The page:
Induction heating is simply speaking, heating by electromagnetic induction. The object that needs to be heated is an electric conductor and the heat produced within it is due to flow of eddy current which is induced by the process of electromagnetic induction via Joules heating. As eddy current passes through the conductor, due to its resistance, heat is generated and this heat is what we know as induction heat.
This induction heating depends upon lots of factors. And one of them is high frequency. Depending upon the heat that is needed and the object in question, the frequency will vary. Thus the desirable frequency will depend upon the conductor too along with the type of material, the arrangement between the conductor and the coil and up to how much penetration of heat is needed. Different frequency will enable the heat to penetrate to a different level and thus one has to ascertain what depth of penetration is needed before determining the frequency of the induction heater.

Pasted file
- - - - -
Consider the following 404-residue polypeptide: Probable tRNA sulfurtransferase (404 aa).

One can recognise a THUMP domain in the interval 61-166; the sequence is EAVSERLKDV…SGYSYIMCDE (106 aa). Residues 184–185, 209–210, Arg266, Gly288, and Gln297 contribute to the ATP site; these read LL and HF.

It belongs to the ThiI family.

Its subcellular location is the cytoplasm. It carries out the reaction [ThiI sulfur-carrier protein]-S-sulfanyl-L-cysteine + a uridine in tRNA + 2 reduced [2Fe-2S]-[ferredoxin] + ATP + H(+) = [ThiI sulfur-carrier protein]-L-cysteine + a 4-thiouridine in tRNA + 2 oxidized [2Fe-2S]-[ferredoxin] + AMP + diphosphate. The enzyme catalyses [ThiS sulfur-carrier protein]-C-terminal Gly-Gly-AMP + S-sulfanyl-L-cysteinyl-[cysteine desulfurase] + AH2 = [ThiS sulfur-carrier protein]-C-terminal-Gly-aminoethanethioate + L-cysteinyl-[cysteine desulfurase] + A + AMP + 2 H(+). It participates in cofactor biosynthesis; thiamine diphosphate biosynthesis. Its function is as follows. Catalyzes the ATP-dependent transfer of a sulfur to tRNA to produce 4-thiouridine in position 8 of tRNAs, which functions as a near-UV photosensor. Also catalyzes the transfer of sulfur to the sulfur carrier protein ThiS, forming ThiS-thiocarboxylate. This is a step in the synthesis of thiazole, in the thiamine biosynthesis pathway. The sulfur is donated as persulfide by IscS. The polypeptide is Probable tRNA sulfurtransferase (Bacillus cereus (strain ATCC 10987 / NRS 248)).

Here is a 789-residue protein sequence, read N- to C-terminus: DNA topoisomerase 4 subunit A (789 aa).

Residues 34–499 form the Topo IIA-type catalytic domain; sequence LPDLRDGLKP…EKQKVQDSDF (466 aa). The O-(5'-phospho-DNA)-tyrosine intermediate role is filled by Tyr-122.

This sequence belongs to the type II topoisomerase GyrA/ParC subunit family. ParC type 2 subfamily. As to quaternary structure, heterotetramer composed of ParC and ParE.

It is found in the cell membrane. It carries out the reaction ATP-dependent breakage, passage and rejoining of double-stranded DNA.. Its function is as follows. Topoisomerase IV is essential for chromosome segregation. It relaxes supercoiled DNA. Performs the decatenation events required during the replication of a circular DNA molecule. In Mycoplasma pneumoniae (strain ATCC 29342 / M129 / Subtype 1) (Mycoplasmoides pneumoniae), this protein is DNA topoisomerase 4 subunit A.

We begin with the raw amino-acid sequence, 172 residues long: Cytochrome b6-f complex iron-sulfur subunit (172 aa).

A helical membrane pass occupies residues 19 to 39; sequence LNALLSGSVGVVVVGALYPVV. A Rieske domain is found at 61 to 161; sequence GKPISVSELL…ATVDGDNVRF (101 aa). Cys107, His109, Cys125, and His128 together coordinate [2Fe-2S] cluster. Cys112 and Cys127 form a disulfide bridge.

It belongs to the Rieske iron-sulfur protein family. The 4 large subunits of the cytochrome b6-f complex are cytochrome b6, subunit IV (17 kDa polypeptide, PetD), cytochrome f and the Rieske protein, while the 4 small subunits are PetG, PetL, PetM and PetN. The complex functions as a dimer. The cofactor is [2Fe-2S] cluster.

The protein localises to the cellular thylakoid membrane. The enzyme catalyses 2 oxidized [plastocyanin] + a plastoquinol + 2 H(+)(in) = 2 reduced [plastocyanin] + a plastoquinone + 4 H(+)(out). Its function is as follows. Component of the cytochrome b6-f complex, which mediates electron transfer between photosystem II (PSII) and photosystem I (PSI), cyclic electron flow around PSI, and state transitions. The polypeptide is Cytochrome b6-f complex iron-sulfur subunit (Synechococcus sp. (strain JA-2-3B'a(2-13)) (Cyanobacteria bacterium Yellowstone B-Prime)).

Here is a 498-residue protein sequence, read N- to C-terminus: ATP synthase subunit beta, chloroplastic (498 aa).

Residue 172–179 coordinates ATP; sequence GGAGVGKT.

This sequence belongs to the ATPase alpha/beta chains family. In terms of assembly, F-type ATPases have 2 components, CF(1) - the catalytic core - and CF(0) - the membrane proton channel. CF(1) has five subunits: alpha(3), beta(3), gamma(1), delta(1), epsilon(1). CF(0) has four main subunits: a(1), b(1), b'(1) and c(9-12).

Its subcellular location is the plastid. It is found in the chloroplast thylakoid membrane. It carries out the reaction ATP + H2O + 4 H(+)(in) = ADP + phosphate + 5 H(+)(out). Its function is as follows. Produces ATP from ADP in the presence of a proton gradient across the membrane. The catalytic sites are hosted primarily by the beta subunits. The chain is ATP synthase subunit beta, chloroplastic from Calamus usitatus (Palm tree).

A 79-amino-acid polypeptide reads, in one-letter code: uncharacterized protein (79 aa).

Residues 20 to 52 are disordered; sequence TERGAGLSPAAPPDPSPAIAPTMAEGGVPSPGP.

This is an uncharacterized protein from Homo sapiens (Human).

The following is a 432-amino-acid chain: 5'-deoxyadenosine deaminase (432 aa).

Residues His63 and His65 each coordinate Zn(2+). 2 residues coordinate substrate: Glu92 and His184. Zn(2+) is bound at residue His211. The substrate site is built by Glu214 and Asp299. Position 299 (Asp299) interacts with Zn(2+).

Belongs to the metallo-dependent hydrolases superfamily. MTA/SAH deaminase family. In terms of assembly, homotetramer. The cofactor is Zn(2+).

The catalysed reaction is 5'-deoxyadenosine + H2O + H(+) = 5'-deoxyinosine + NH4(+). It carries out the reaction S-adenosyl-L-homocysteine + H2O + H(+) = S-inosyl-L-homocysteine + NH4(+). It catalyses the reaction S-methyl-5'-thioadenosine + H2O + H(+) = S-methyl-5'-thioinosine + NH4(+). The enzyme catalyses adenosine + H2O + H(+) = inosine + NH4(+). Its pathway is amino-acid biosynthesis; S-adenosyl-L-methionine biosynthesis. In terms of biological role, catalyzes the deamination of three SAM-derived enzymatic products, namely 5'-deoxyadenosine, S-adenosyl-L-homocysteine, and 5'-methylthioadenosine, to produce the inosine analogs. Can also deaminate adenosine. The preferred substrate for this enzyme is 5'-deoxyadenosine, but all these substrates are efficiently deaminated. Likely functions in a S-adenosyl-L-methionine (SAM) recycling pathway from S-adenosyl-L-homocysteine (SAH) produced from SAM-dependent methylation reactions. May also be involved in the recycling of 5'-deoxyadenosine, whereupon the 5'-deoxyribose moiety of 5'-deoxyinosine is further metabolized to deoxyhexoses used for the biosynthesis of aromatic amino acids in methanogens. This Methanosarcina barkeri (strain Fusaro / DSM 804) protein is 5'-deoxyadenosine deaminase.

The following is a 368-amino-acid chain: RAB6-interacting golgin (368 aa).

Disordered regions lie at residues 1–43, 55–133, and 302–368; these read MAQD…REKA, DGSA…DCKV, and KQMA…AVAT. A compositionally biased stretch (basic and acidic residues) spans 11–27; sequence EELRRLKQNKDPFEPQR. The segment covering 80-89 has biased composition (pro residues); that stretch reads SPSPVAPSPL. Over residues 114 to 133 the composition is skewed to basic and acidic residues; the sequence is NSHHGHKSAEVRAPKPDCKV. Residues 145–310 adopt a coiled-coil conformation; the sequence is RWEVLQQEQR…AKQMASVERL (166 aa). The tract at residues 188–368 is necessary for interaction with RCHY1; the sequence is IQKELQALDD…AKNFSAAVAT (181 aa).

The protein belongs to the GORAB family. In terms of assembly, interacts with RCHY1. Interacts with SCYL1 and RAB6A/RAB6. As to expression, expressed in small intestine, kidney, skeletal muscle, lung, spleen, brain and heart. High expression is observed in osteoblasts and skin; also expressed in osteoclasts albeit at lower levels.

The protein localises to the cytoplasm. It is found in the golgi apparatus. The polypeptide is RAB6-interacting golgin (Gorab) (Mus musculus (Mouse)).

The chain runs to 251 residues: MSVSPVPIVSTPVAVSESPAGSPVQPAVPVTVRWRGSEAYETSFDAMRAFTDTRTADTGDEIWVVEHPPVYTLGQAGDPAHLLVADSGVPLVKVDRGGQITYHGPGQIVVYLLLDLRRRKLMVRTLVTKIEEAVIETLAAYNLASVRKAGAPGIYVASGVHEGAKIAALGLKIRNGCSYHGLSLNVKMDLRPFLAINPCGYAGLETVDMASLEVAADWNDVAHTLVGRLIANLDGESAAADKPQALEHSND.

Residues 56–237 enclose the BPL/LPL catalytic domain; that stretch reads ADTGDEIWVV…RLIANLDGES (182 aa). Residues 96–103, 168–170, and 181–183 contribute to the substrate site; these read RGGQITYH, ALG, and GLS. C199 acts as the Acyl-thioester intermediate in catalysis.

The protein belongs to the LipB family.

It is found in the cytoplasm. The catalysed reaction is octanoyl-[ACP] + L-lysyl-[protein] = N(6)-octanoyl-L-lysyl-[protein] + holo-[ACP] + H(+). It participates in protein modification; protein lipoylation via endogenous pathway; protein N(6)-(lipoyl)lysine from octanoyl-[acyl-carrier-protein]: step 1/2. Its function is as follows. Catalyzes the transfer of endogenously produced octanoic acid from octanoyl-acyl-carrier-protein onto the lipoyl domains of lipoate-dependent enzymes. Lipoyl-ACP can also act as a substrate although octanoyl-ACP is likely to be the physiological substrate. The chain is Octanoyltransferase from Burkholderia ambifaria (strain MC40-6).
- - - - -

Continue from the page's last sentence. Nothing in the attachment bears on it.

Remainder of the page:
As the frequency is increased, the depth of penetration by the heat is decreased. Hence the frequency is inversely promotional to the penetration by the heat. So, to increase the penetration, the frequency must be lowered so that heat can penetrate further.
Thus when deep penetration is needed, the extensive cycle of induction heating is used with low frequency. As low frequency enables the heat to travel further or penetrate further, the target of the goal is achieved conveniently. On the other hand, the most amount of energy is transferred in case of induction heating, at high frequency. Thus when the penetration of the heat isn’t a requirement yet, high amount of transfer of energy is desired, induction heating at high frequency is used. And when deep penetration is desired, low frequency with the extensive cycle is used in induction heating.